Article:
Friday, February 29, 2008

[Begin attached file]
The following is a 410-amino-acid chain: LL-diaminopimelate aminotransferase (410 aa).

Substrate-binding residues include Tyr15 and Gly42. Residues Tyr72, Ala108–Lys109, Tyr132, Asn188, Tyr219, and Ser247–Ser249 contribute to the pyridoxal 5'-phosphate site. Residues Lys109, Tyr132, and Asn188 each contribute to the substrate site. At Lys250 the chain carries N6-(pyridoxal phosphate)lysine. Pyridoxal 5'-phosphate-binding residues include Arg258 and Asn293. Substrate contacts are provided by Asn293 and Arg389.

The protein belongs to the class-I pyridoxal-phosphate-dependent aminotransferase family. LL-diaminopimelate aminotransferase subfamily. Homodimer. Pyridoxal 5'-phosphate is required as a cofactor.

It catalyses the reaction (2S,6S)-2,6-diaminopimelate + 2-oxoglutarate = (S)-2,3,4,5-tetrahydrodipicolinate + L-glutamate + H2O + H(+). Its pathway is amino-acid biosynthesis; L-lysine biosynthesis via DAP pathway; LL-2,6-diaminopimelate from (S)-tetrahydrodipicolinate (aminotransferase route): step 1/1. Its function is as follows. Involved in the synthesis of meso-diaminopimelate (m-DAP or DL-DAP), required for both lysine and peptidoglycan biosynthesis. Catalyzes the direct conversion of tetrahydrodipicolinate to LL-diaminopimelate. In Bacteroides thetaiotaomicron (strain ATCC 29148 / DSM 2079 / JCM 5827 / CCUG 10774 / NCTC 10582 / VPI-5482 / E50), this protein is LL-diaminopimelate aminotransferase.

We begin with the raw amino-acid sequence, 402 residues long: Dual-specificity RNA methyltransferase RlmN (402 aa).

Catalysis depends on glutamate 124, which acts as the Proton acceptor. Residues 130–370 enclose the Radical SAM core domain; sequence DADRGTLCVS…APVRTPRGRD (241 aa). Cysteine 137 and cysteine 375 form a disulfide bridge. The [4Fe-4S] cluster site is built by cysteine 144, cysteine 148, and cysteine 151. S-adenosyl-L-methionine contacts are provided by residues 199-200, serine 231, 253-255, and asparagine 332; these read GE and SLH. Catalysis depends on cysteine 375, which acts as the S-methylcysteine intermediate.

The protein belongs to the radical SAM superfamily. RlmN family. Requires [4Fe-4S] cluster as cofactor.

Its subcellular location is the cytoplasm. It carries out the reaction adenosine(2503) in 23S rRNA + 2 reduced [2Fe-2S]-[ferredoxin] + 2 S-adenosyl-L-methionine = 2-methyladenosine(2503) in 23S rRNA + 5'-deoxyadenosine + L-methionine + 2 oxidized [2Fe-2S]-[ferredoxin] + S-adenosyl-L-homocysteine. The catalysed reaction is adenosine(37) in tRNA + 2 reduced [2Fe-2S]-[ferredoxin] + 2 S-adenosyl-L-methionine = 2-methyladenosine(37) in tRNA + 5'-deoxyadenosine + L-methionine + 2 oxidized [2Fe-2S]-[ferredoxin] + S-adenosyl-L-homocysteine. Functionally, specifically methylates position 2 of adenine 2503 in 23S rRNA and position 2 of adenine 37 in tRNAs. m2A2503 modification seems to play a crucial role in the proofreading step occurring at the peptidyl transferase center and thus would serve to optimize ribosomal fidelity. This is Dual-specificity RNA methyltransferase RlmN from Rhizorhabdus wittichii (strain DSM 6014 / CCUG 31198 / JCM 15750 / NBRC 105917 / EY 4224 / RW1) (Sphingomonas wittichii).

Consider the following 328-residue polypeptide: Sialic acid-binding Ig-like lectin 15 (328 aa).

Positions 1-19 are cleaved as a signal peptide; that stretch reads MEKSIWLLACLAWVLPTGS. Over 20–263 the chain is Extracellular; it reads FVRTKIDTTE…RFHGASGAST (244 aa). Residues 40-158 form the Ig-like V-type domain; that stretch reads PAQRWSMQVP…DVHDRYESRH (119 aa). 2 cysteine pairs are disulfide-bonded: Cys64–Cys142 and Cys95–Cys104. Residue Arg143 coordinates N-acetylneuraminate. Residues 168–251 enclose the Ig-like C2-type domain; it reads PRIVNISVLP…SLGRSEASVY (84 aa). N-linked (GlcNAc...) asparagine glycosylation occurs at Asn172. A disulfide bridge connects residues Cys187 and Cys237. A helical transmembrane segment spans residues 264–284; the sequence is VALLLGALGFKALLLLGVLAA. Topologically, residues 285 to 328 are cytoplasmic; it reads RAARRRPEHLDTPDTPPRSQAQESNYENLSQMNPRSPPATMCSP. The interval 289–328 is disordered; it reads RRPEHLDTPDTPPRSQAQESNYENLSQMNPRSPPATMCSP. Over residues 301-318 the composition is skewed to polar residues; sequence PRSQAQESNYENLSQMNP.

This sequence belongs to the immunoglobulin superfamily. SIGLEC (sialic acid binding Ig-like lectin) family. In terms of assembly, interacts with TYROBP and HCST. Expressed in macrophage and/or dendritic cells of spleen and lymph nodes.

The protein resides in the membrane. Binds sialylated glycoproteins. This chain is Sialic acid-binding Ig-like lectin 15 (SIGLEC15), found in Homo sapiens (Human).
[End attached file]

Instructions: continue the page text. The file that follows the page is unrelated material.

I’m receiving a lot of questions about the status of parallelization in today’s world of software development. More and more people are interested in this topic. Some are driven by requirements. Some are mixing it up with the 64-bit change. ;-) Well. Despite all the support in Java, .NET, and all the frameworks like MPI and OpenMP, it is still a mess. It is not addressed adequately in respect to the roadmap of the processor industry, especially for client applications. Functional programming languages and transactional memory are no way out, because of missing acceptance and the current state of these languages, concepts, etc. On the other hand, the increase of the clock speed is no longer a save heaven. Everybody should be aware of this. And, cache is also just a workaround. Beside the existing support mentioned earlier, today’s concepts in terms of languages and compilers make assumptions that might be not true. Basically, the processors and compilers just see sequential code, but they do not work on strictly sequential code. There is always the threat of some kind of optimization, which might be a requirement for the CPU developers to gain some extra-performance. Other pitfalls are dead-locks, different locking mechanisms, and data corruptions in case of failed locking. I have not mentioned the state of complexity yet, the KISS (keep it …) is definitely not addressed. This is especially true for lock-free programming which can’t be recommended for mainstream programming. Talking about my experience, the utilization of OpenMP should be preferred for simple shared-memory scenarios. Developers should consider the positive impact of cache and must learn to utilize environmental variables, pragmas / compiler directives, and the library functions properly. Of course, the code (basically the loops) must be organized respectively. Btw, this is another condition to use OpenMP (If not, it makes no sense). More is about to come.